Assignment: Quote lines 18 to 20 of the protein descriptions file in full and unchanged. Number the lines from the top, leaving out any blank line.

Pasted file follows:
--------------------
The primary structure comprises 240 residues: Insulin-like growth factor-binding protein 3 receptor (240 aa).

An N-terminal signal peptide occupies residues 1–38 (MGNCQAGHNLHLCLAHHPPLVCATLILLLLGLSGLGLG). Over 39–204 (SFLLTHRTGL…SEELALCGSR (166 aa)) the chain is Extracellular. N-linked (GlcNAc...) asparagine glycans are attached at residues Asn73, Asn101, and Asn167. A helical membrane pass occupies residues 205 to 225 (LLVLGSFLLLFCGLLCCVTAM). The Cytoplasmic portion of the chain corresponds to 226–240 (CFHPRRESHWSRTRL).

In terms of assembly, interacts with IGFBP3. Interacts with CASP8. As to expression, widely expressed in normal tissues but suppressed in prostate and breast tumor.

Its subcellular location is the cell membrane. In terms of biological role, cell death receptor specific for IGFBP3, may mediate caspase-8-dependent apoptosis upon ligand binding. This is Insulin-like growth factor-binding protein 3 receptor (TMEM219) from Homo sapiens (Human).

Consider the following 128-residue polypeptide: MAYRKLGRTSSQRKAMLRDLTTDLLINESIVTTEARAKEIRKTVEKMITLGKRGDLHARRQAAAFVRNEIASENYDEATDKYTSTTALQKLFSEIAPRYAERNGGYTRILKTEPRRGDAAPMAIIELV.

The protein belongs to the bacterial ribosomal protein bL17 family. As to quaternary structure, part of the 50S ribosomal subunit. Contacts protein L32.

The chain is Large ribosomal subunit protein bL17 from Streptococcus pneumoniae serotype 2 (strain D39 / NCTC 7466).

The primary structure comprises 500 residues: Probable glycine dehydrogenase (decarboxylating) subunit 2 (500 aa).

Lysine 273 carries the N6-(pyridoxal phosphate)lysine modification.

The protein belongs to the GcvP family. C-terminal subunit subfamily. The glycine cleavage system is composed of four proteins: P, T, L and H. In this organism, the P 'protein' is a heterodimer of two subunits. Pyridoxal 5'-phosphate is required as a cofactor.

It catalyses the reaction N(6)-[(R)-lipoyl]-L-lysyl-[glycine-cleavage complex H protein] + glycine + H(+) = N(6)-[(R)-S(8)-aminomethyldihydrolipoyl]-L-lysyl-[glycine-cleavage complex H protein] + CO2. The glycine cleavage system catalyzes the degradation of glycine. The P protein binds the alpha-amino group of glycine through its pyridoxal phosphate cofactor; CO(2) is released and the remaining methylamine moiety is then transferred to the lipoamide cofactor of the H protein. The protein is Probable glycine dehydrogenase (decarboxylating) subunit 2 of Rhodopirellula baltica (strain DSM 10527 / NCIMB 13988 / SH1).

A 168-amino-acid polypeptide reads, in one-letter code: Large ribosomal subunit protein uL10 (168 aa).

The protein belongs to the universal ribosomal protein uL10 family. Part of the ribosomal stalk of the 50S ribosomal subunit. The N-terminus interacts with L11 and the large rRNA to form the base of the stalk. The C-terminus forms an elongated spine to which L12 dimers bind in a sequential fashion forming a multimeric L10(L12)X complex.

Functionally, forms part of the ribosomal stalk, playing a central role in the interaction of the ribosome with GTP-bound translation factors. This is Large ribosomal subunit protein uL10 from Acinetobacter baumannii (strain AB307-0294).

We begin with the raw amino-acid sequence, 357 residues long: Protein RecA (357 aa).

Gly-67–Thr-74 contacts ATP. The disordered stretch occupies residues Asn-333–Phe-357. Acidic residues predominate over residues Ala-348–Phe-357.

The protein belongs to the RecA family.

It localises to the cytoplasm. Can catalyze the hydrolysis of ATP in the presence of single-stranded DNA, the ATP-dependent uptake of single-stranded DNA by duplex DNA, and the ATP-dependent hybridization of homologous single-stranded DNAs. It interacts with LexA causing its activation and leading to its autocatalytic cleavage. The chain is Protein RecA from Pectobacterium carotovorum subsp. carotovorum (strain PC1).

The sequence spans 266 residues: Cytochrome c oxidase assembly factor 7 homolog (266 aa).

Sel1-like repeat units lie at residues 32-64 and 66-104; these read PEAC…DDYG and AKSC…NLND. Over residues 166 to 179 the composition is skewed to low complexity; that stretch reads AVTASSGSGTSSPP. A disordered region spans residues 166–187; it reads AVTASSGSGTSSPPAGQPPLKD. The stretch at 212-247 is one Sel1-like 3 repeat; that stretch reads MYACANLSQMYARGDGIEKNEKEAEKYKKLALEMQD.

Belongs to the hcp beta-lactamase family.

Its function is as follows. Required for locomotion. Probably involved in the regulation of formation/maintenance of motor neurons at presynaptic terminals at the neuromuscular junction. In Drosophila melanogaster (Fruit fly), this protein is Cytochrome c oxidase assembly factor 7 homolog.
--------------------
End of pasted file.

It localises to the cytoplasm. Can catalyze the hydrolysis of ATP in the presence of single-stranded DNA, the ATP-dependent uptake of single-stranded DNA by duplex DNA, and the ATP-dependent hybridization of homologous single-stranded DNAs. It interacts with LexA causing its activation and leading to its autocatalytic cleavage. The chain is Protein RecA from Pectobacterium carotovorum subsp. carotovorum (strain PC1).

The sequence spans 266 residues: Cytochrome c oxidase assembly factor 7 homolog (266 aa).

Sel1-like repeat units lie at residues 32-64 and 66-104; these read PEAC…DDYG and AKSC…NLND. Over residues 166 to 179 the composition is skewed to low complexity; that stretch reads AVTASSGSGTSSPP. A disordered region spans residues 166–187; it reads AVTASSGSGTSSPPAGQPPLKD. The stretch at 212-247 is one Sel1-like 3 repeat; that stretch reads MYACANLSQMYARGDGIEKNEKEAEKYKKLALEMQD.